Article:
Gary South, Plaintiff-appellee, v. Charles Rowe, et al., Defendants-appellants, 759 F.2d 610 (7th Cir. 1985)Annotate this Case
Seth J. Weinberger, Mayer, Brown & Platt, Chicago, Ill., for plaintiff-appellee.
Thomas P. Marnell, Illinois, Atty. Gen., Chicago, Ill., for defendants-appellants.
Before BAUER and POSNER, Circuit Judges, and SWYGERT, Senior Circuit Judge.
SWYGERT, Senior Circuit Judge.
Illinois State prison officials ("Illinois") appeal from the district court's order allowing, inter alia, appellee-inmate Thomas Radick to intervene to enforce a consent decree negotiated by Illinois and plaintiff Gary South, a former inmate. We affirm this intervention order. The district court proceeded to void a provision of the consent decree that limited judicial enforcement of the decree to two years. 102 F.R.D. 152. We reverse this aspect of the order.
* Plaintiff South, while an inmate at the Sheridan Correctional Center ("the prison"), filed an action in federal district court to compel improvement of prison library facilities and for money damages caused by Illinois' attempt to discipline him for filing a complaint about the facilities. On February 11, 1982, more than a year after he had left the prison, South settled the action. The parties negotiated a proposed consent decree, which was approved by the court, that required South to waive his right of action in return for (1) $2000, plus $1000 in attorney fees; (2) Illinois' promise to maintain a certain specified collection of materials in the prison law library, to inventory the collection, to provide access to inmates 35.5 hours per week, to provide typewriters and photocopying services, and to post a list of these obligations in the law library; and (3) Illinois' promise to allow counsel to inspect the premises for compliance with the decree. Finally, the decree provided that the "Court would retain for a period of two years jurisdiction over the parties and of the actions for carrying out and enforcing the provisions of this decree."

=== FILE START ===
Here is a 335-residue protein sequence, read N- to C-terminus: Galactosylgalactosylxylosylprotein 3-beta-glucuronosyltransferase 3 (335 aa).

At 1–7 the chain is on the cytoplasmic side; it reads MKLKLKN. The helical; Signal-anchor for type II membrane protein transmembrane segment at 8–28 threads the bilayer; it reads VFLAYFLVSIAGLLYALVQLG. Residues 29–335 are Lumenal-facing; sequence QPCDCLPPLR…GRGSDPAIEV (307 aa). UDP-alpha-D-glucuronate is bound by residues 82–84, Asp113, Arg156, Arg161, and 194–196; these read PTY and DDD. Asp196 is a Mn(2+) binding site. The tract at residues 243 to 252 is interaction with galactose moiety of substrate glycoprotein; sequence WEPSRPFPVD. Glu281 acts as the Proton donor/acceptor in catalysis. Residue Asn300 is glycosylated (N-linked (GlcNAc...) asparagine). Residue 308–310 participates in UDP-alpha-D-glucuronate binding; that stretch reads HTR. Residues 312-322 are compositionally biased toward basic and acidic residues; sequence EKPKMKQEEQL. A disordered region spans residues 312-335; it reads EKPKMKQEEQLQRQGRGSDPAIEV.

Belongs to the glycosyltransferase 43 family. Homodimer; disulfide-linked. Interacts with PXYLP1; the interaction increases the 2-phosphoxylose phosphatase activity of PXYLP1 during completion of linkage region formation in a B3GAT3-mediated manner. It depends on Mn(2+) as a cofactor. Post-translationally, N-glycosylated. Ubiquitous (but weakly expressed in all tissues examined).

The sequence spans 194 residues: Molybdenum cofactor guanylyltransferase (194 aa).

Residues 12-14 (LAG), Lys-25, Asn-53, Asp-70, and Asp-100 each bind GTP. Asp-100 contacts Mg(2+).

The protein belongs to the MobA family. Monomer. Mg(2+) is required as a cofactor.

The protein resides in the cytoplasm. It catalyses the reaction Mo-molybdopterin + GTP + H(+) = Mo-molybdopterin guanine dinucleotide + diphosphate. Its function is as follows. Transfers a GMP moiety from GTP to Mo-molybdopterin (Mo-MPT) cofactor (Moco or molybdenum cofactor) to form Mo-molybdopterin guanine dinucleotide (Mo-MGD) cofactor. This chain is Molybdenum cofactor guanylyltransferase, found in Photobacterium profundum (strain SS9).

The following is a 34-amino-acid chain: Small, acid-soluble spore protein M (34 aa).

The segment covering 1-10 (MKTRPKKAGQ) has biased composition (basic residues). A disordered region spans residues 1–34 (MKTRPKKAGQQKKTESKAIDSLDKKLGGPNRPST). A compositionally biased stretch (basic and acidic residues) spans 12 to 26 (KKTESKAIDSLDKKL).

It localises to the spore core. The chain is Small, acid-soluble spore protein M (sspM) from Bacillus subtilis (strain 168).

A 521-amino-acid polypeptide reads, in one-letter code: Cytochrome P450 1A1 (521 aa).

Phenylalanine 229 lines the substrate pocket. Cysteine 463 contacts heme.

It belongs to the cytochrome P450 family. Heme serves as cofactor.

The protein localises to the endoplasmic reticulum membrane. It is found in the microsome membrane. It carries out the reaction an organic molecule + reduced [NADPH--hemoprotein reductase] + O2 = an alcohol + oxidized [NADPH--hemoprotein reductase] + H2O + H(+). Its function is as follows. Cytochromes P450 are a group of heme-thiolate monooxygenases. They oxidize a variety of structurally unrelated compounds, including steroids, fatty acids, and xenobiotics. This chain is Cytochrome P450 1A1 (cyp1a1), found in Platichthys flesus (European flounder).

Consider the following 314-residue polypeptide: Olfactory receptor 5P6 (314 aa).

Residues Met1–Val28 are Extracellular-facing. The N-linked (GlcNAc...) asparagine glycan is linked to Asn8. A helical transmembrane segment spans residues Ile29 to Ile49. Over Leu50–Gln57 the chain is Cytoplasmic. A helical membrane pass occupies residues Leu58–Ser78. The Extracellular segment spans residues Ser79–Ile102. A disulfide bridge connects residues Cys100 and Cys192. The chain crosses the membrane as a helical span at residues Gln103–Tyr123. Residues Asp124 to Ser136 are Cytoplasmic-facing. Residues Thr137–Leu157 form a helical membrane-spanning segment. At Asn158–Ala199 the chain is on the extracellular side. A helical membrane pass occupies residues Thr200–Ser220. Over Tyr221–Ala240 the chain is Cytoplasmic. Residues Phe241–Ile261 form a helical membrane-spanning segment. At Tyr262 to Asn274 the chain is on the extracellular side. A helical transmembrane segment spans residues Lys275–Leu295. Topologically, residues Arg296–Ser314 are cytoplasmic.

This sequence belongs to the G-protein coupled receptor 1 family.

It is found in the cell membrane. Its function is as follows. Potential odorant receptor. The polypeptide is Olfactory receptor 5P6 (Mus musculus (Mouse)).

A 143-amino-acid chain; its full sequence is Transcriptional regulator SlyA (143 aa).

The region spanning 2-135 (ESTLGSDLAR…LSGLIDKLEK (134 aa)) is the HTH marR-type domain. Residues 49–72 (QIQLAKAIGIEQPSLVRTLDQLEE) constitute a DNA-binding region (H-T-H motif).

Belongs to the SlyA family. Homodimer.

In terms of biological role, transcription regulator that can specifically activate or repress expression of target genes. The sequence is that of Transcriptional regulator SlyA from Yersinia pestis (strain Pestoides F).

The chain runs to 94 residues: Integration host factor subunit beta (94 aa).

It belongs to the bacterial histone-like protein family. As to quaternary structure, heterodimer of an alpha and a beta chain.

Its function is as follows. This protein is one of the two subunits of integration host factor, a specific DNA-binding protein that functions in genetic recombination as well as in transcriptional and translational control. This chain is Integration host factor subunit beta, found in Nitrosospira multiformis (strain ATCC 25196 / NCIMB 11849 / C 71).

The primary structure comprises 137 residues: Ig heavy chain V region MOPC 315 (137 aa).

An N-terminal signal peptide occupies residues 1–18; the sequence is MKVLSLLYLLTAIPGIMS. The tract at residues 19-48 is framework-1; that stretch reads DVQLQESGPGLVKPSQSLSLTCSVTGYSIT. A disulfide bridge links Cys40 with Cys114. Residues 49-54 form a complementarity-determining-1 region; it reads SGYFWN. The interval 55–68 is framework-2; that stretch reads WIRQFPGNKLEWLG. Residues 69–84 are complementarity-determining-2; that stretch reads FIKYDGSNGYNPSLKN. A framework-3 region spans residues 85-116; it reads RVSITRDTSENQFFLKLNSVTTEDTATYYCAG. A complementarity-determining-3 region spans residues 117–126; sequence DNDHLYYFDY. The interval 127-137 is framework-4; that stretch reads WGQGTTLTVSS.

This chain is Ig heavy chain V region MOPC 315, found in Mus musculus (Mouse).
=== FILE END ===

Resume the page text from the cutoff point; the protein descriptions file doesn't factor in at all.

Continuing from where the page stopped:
On February 10, 1984, one day before the two-year period specified in the decree was due to expire, Radick filed a motion to intervene to enforce the decree and to extend the court's jurisdiction over the decree for an additional two years. Radick alleged he was a third-party beneficiary of the consent decree because he enjoyed access to the prison library. He further alleged that Illinois had violated numerous conditions of the decree in the course of moving the library to temporary quarters pending construction of a permanent facility, which, Illinois had assured Radick's counsel, would be completed in January 1984. Yet, Radick and counsel learned in January 1984 that the permanent facility would not be completed for another year.